Traveller (17) wins move from 23-hour lock up
AN underage prisoner detained in 23-hour lock up in an adult wing at St Patrick's Institution for young offenders is to be moved off a "protective" regime and to another wing in the controversial Dublin prison.
Lawyers for the 17-year-old told the High Court that there was "more than a worrying suspicion" that the teen was locked in a cell for 23 hours a day because of his ethnicity.
The teen, who is serving a two-year sentence for burglary, is a member of the Travelling community.
High Court Judge Mr Justice Michael Peart ordered an inquiry into the legality of the boy's detention at St Patrick's, which was the subject of a damning report.
But an agreement was later reached when the State agreed that the boy would be transferred to another wing.
Inspector of Prisons Judge Michael Reilly has found a litany of abuse of young offenders including forcible stripping and bullying by a small minority of prison officers there.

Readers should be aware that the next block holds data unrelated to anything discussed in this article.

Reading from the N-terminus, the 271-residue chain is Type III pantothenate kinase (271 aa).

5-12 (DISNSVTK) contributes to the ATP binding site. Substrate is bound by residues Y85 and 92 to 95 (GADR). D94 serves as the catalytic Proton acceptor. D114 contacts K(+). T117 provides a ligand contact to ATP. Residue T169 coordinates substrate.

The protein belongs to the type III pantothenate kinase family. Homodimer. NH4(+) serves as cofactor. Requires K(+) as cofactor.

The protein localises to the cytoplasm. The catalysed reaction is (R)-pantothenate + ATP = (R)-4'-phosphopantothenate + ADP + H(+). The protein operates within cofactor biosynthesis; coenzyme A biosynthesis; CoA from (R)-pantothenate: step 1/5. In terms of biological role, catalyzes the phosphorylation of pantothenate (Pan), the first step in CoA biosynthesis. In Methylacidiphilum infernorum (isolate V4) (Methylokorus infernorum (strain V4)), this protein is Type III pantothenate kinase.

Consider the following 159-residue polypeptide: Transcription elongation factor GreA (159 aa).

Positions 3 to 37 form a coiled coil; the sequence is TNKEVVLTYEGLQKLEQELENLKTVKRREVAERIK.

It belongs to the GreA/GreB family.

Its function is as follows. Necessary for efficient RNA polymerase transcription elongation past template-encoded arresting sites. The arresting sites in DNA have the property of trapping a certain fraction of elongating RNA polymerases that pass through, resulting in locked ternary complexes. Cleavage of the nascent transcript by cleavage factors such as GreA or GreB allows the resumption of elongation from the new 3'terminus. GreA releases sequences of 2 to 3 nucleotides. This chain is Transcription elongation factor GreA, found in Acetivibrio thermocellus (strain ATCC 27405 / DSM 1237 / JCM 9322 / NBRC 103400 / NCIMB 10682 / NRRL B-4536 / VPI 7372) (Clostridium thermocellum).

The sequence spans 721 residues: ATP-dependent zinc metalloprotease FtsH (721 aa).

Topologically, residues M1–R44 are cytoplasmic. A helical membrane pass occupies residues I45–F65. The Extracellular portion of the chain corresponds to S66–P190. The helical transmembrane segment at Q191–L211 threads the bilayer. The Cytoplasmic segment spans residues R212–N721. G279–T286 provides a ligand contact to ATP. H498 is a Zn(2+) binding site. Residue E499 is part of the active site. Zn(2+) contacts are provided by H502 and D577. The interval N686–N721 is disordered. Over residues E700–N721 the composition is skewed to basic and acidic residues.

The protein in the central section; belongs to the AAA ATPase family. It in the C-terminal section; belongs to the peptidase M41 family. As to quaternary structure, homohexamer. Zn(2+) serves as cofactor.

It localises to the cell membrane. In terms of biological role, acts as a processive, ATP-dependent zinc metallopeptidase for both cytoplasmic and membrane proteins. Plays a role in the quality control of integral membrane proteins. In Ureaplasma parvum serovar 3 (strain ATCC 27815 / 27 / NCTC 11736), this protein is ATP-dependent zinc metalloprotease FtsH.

Judge Reilly, who observed that many children and young adults are on "protection" -- locked up 23 hours a day -- said this practice "offends against all that should be expected of a civilised society in the 21st century".
The boy, who cannot be named for legal reasons, was assigned to live in a one-man cell with an adult prisoner.
He claimed he was sleeping on a mattress, placed on the ground of the cell and covered with a dirty and ill-fitting sheet.
There is one shared toilet in the cell and the teen's mattress rested against the toilet bowl.
The teen told his lawyers he felt "humiliated and intimidated" when his cellmate used the toilet in the middle of the night.
He also complained that he had little or no structure, daily activities or social interaction.
The teenager's solicitor, Gareth Noble, had requested his transfer from the adult to the children's wing but this was not done, prompting the action.
Remy Farrell, the boy's barrister, told the court yesterday that one of the concerns raised by Judge Reilly was that the 23-hour protection was being used as a management tool.
"There is more than a worrying suspicion that this (protective detention) is on the basis of his ethnicity," said Mr Farrell.
Mr Noble said the boy had lied to prison authorities about his age so he could get cigarettes. This was not checked by prison authorities despite his date of birth being on a warrant.
He also said he wanted to be close to two other inmates he knew -- unaware they were on a "protective" regime.